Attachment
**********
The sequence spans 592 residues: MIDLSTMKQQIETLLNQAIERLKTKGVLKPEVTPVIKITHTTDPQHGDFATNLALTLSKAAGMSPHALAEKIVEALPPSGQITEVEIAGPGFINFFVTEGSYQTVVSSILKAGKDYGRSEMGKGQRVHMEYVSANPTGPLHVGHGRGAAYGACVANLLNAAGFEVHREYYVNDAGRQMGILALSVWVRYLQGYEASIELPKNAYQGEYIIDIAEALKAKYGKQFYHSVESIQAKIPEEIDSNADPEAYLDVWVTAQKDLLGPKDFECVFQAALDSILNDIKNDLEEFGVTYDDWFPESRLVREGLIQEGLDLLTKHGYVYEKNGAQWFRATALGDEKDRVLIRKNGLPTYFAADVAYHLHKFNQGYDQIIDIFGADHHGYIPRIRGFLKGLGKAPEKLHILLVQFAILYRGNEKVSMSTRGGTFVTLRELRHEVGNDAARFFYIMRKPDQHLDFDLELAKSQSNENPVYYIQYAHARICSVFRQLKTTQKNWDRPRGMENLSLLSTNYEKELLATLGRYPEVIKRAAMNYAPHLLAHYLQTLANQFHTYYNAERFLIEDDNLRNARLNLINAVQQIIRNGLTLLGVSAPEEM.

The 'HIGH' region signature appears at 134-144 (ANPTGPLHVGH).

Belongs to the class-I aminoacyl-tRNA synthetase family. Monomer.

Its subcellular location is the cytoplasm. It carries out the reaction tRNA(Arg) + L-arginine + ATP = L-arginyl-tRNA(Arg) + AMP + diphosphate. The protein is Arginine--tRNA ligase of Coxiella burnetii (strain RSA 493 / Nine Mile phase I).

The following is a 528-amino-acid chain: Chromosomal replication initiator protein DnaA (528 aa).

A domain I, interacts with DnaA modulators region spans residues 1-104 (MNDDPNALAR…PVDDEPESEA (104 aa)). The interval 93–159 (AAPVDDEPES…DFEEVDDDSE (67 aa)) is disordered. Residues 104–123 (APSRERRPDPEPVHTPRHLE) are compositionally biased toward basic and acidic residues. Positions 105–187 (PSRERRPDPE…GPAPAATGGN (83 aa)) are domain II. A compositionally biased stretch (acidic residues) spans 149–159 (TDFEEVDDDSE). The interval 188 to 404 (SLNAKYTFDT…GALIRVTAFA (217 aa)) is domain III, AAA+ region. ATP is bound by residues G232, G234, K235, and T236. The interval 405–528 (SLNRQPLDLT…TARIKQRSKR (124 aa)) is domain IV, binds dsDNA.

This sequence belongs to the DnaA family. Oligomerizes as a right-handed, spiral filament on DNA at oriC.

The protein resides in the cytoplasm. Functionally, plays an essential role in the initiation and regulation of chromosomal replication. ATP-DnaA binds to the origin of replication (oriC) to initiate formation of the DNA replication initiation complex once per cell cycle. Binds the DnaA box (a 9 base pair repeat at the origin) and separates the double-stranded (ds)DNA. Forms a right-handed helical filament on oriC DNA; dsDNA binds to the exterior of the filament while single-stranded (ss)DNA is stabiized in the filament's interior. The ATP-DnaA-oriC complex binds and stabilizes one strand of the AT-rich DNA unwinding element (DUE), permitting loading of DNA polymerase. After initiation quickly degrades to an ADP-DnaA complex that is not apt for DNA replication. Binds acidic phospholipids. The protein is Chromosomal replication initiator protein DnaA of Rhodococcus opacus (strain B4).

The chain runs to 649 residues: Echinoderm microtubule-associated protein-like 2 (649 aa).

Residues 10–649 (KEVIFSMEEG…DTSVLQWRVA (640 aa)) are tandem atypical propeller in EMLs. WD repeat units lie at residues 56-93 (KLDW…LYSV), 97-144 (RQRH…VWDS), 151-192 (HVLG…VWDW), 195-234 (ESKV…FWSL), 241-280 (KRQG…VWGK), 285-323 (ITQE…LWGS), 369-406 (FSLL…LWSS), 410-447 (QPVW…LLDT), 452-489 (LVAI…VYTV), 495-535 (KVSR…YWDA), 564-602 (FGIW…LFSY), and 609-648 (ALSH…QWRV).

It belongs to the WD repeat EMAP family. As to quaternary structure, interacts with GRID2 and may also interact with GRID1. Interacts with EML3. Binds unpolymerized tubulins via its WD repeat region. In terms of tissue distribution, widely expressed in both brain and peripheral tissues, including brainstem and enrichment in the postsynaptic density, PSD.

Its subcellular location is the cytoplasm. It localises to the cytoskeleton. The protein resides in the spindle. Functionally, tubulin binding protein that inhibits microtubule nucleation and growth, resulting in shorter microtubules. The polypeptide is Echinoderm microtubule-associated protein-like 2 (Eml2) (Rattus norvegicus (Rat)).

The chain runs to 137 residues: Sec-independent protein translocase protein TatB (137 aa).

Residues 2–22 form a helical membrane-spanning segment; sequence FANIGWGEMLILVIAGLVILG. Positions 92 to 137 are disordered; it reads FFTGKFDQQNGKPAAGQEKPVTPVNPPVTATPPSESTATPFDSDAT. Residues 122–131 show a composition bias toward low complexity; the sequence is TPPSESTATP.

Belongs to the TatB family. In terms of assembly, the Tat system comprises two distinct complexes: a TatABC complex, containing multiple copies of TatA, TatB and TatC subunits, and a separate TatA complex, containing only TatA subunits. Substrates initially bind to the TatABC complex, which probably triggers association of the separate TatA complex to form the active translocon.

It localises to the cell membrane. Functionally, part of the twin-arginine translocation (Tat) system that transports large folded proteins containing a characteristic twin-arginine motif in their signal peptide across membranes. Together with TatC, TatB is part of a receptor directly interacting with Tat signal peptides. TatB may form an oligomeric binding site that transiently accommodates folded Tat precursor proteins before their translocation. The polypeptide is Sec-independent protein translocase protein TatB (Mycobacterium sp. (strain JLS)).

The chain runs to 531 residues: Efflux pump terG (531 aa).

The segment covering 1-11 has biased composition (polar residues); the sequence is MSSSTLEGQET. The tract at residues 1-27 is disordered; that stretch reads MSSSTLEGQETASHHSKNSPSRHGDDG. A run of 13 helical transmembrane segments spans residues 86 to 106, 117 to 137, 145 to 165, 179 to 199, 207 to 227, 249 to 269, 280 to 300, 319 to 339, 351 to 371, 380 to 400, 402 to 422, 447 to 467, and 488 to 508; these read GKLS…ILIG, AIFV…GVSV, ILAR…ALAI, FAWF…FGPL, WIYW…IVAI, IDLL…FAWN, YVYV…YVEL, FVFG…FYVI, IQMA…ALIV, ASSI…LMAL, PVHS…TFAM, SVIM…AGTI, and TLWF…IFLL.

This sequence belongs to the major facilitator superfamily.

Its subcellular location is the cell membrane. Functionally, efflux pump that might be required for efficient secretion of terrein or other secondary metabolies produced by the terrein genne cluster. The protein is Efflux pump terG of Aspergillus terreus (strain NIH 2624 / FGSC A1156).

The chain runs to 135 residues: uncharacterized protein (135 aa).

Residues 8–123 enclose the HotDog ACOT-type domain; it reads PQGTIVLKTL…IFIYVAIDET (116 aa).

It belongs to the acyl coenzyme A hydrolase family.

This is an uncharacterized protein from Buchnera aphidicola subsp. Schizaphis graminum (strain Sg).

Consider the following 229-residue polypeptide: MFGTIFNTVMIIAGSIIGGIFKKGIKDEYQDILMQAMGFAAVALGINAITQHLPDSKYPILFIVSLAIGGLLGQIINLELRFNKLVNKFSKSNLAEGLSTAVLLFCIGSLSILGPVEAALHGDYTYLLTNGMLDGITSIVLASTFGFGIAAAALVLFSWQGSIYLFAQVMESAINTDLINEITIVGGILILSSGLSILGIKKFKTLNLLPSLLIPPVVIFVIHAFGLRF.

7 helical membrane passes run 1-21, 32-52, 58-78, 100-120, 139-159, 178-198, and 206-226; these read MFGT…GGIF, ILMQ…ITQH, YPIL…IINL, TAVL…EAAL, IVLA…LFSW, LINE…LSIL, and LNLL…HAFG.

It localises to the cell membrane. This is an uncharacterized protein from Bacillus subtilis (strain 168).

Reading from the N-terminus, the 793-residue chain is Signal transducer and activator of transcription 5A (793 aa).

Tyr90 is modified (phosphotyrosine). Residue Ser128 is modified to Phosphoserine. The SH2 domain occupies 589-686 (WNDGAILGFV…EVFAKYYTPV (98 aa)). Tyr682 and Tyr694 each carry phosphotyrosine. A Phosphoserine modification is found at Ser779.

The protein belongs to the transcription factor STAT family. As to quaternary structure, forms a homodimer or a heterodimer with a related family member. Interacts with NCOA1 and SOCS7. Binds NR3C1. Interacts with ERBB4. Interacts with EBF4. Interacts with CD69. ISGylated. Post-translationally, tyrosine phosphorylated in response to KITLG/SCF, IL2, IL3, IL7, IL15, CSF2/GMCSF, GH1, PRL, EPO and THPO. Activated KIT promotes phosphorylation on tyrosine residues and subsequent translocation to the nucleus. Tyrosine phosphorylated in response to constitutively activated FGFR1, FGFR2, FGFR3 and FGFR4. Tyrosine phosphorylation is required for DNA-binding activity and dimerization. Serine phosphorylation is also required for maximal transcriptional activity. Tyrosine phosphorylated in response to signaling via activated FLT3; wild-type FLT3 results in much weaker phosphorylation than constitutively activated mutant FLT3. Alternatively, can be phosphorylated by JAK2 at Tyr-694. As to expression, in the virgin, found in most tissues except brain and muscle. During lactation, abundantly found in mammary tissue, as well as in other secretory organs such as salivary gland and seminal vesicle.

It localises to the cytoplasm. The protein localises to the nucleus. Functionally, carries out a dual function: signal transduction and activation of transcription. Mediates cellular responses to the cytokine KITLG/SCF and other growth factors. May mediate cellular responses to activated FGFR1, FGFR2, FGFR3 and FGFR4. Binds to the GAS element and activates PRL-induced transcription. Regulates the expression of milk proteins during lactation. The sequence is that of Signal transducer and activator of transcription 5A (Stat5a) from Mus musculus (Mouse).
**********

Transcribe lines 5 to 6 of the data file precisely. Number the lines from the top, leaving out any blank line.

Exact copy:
The following is a 528-amino-acid chain: Chromosomal replication initiator protein DnaA (528 aa).

A domain I, interacts with DnaA modulators region spans residues 1-104 (MNDDPNALAR…PVDDEPESEA (104 aa)). The interval 93–159 (AAPVDDEPES…DFEEVDDDSE (67 aa)) is disordered. Residues 104–123 (APSRERRPDPEPVHTPRHLE) are compositionally biased toward basic and acidic residues. Positions 105–187 (PSRERRPDPE…GPAPAATGGN (83 aa)) are domain II. A compositionally biased stretch (acidic residues) spans 149–159 (TDFEEVDDDSE). The interval 188 to 404 (SLNAKYTFDT…GALIRVTAFA (217 aa)) is domain III, AAA+ region. ATP is bound by residues G232, G234, K235, and T236. The interval 405–528 (SLNRQPLDLT…TARIKQRSKR (124 aa)) is domain IV, binds dsDNA.